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Document Type

Thesis - University Access Only

Award Date


Degree Name

Master of Science (MS)


Plant Science

First Advisor

Sharon Clay


Mob grazing uses very high cattle (Bos spp.) stocking densities, ten or more times the NRCS suggested stocking density, for short durations of a few hours to one day in small, temporary paddocks. Benefits of mob grazing may include increased vegetation usage and minimized selective grazing behavior on plants typically avoided by herbivores, such as those producing aromatic oils, tough, woody brush, or problematic weeds compared with systems with lower stocking densities. This project quantified mob cersus rotational grazing cattle effects on absinth wormwood (Artemisia absinthium) at Hayti and Western snowberry (Symphoricarpos occidentalis) at Selby and Chamberlain, South Dakota. Weeds were permanently tagged along transects and plant volumes preand post-grazing were measured. Overall, mob grazing reduced cattle forage selectivity compared with low stocking density rotational grazing, except in the Hayti spray/rotation treatment. A 2,4-D ester herbicide application followed by rotational grazing eliminated 100% of absinth wormwood plants in the short-term. Mob grazing in Hayti reduced absinth wormwood volume by 76% in two-thirds of plants in 2013 and 59% in two-thirds of plants in 2014, compared with no difference (2013) or over a 5000% (2014) increase in volume in rotationally grazed or ungrazed pasture. Small absinth wormwood plants (less than 2800 cm3) were more effectively controlled than larger plants. Mob grazing Western xiv snowberry appreciably reduced volume in over half of plants at Chamberlain and Selby in both years by 45% or more, compared with no change in rotational pasture at either site in 2013. Large and extra-large Western snowberry plants (greater than 5,000 cm3) were more effectively controlled than smaller plants. Mob grazing may be a viable method of short-term weed control in South Dakota grazinglands, especially if combined with herbicides as part of an integrated weed management approach.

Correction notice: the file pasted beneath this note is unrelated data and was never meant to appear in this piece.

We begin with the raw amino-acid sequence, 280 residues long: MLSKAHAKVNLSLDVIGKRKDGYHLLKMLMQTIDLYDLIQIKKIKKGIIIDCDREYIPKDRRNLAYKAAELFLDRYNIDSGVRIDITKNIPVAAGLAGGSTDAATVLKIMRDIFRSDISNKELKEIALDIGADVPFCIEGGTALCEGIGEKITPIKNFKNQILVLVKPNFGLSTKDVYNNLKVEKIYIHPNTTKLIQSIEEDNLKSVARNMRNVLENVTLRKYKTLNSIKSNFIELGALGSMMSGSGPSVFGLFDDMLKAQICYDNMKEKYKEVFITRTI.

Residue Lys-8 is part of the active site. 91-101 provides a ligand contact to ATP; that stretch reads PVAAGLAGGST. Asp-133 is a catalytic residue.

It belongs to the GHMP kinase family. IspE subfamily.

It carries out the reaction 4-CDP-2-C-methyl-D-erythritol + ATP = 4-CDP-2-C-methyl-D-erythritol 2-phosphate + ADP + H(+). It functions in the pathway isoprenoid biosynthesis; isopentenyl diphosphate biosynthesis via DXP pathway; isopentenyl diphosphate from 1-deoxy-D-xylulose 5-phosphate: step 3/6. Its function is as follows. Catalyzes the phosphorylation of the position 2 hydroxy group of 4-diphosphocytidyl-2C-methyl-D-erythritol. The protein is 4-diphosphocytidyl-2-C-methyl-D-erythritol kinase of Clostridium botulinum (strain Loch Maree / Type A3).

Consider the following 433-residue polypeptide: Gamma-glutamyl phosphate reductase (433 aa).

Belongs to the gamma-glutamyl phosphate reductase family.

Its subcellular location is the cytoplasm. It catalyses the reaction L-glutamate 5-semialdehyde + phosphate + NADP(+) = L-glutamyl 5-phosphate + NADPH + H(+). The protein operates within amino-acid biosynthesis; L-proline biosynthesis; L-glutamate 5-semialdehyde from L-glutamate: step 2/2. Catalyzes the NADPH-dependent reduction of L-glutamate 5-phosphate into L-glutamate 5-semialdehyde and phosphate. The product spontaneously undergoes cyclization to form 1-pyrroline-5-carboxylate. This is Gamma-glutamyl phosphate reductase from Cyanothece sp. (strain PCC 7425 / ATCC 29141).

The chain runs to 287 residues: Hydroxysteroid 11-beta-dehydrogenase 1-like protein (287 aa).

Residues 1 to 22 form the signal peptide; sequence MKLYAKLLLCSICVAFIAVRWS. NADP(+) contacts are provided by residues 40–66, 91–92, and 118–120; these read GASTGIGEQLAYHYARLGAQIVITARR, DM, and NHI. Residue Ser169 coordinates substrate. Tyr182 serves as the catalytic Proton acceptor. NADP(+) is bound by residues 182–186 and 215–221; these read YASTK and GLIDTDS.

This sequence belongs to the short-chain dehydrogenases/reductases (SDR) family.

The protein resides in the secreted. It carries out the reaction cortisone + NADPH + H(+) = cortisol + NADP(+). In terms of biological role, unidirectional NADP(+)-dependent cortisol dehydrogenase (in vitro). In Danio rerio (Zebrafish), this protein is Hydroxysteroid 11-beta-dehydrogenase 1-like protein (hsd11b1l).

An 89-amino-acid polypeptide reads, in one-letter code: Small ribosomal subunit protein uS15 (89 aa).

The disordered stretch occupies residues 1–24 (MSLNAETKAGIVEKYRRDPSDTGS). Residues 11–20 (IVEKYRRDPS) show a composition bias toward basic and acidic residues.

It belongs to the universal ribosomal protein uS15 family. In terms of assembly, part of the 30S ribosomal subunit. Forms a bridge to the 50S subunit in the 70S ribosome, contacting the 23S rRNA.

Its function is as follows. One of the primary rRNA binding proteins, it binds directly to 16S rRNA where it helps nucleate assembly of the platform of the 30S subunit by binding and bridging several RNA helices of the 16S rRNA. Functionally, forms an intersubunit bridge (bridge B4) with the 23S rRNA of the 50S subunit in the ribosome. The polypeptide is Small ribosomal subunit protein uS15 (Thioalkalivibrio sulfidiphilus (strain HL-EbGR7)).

Library of Congress Subject Headings

Grazing--South Dakota
Weeds--Control--South Dakota
Range management--South Dakota


Includes bibliographical references (pages 107-121)



Number of Pages



South Dakota State University


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